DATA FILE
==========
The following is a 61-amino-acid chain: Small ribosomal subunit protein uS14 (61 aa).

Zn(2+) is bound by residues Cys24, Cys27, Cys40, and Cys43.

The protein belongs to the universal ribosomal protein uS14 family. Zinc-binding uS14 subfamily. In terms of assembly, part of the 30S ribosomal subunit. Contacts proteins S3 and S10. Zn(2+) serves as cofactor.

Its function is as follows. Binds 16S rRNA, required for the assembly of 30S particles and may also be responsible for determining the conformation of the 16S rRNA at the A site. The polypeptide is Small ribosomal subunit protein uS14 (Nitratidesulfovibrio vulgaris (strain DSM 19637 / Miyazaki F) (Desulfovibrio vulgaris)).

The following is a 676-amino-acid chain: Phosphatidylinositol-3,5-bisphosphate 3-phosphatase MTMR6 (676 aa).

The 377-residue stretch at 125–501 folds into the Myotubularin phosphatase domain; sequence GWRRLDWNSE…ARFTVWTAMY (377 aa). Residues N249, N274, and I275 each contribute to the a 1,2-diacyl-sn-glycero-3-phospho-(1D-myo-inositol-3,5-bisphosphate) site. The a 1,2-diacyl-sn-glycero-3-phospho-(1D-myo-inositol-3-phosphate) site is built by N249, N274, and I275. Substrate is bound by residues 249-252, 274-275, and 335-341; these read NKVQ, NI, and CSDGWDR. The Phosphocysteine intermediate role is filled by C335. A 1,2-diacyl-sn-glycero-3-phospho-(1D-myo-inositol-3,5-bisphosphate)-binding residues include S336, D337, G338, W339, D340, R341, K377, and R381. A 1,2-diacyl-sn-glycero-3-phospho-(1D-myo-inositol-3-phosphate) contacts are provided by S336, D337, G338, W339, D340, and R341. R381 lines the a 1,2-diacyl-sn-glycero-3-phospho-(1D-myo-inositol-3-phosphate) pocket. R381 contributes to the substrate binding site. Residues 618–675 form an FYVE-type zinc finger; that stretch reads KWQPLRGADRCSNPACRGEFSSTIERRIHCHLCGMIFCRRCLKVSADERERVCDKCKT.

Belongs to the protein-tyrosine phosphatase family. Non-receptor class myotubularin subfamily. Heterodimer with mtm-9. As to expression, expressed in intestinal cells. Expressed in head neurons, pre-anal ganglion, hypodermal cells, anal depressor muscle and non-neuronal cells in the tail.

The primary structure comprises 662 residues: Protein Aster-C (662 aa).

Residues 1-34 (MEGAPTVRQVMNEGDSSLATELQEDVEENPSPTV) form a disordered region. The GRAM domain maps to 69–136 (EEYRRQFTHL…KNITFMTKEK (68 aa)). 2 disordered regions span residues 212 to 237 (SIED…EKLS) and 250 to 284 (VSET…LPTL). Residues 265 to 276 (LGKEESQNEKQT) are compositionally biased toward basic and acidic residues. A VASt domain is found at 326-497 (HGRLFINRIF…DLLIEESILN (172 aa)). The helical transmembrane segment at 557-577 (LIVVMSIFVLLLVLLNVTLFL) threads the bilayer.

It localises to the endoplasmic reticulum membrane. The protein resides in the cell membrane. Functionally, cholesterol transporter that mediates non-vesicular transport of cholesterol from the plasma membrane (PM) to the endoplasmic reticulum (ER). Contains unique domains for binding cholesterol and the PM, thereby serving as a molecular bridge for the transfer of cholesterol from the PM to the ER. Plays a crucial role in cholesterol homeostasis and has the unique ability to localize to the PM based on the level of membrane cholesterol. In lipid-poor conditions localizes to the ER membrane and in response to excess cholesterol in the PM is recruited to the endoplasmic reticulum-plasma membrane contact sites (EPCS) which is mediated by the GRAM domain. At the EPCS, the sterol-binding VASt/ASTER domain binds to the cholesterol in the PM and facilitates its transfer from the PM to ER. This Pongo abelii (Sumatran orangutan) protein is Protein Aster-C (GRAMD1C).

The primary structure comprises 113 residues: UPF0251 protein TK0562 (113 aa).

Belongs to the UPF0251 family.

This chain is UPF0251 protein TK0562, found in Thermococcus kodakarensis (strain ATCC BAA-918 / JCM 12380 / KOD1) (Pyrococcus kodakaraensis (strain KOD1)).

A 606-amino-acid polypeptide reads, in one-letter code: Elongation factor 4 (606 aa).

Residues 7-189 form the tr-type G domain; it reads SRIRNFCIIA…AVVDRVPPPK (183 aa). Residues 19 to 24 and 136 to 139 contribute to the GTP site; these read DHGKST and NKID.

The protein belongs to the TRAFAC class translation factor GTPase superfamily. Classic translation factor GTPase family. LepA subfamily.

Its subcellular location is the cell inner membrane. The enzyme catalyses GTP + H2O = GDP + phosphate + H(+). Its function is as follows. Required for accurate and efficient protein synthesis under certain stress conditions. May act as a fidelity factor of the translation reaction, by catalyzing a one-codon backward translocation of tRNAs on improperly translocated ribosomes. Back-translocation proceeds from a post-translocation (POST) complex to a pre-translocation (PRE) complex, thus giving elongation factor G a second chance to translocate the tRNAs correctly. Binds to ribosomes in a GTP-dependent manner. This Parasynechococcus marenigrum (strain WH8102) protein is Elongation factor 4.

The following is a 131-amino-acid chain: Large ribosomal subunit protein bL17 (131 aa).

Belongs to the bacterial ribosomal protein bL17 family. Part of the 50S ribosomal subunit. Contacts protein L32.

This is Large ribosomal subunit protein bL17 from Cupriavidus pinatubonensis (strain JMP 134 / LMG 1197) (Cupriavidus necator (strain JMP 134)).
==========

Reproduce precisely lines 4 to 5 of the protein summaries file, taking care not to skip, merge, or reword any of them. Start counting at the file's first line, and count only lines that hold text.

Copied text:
Its function is as follows. Binds 16S rRNA, required for the assembly of 30S particles and may also be responsible for determining the conformation of the 16S rRNA at the A site. The polypeptide is Small ribosomal subunit protein uS14 (Nitratidesulfovibrio vulgaris (strain DSM 19637 / Miyazaki F) (Desulfovibrio vulgaris)).

The following is a 676-amino-acid chain: Phosphatidylinositol-3,5-bisphosphate 3-phosphatase MTMR6 (676 aa).